And it’s hard to blame them for that, honestly. They’ve got jobs to do and kids to feed, and their blind trust in the technology industry to police itself and not lock them in this time as they’ve been locked in so many times before is as Peanuts touching as it is naive. Whether Lucy will yank the football out from under them yet again depends, as far as I can tell, on open source.
Talk to any large enterprise, or those that do business with large enterprises, and you’ll invariably hear about the quote unquote private cloud. Because, of course, they would prefer not to be Charlie Brown to a given public cloud supplier’s Lucy, as Charlie Brown’s tend to get fired when they miss so completely. The theoretical advantage of the private cloud is simple: all the benefits of the public cloud, from fast provisioning to elastic scaling, without the troubling dependencies on an external supplier(s). You and I might poke holes in that, of course – enterprises are already dependent on external IT suppliers, most enterprises can’t scale hardware as well as cloud providers, the private cloud model prohibits the realization of cap-ex and op-ex advantages gained by elastically adding and subtracting hardware, and so on – but none other than the voice of the CIO, Gartner, has been saying that the future of IT is private clouds. Which goes a bit far for my taste, but is not terribly different than what we hear.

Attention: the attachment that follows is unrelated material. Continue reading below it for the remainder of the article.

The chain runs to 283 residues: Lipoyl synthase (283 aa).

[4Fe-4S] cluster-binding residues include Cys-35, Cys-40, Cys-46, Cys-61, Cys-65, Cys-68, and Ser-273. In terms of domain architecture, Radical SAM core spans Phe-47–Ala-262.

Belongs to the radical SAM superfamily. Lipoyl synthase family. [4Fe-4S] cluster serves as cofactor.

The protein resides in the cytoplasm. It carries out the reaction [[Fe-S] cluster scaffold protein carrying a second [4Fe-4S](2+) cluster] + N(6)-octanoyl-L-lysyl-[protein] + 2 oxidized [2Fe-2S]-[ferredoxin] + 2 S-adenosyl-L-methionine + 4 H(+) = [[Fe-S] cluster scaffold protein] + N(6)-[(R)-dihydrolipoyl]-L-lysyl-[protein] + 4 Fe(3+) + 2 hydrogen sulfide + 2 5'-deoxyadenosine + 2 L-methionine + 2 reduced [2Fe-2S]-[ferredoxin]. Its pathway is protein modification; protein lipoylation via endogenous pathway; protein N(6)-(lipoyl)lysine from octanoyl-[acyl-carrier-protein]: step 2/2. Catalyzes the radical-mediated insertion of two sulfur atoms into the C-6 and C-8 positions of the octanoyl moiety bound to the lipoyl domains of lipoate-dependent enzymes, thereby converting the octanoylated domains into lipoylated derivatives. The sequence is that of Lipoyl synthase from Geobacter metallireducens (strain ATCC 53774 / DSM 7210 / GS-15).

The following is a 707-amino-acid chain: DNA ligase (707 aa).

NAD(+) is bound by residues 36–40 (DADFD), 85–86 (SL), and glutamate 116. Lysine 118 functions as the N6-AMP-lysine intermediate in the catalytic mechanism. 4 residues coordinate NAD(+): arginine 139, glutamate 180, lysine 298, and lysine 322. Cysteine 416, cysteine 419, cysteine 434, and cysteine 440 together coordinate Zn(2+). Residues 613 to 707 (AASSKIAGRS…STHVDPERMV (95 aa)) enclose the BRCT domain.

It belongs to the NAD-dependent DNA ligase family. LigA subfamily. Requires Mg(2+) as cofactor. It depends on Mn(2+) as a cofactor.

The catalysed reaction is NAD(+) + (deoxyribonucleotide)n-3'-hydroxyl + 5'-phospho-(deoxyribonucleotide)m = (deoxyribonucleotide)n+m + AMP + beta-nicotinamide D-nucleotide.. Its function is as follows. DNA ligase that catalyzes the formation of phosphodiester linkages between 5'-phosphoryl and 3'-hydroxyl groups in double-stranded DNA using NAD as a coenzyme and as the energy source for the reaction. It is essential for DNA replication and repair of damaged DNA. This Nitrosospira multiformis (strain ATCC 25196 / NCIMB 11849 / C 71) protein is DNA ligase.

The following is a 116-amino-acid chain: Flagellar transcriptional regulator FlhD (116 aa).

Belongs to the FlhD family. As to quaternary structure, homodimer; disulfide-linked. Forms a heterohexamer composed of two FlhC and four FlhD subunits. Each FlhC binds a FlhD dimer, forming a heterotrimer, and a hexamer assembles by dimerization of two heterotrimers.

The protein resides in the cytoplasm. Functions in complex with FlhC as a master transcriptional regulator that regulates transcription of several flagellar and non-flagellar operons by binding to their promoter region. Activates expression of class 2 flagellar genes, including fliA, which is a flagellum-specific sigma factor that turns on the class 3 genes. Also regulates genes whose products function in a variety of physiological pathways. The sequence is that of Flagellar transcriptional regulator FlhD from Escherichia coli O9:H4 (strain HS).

These enterprises will no doubt have options with their existing suppliers for replicating cloud-like environments inside their firewalls. VMware, clearly, would like to be the provider of choice. Microsoft will say Azure. IBM will start with CloudBurst. HP, with Assure. And, well, you probably get the point: there will be no shortage of commercial choices for private cloud platforms.
But would these be more compelling than an open source alternative, the LAMP of the clouds, if you will? For a certain class of customer – the one who writes blank checks to a large systems supplier to make its IT problems someone else’s problems – absolutely. But for those that were price senstive, lock-in sensitive, simply wished for broader options of blending private cloud resources with public resources or all of the above, it’s an interesting question.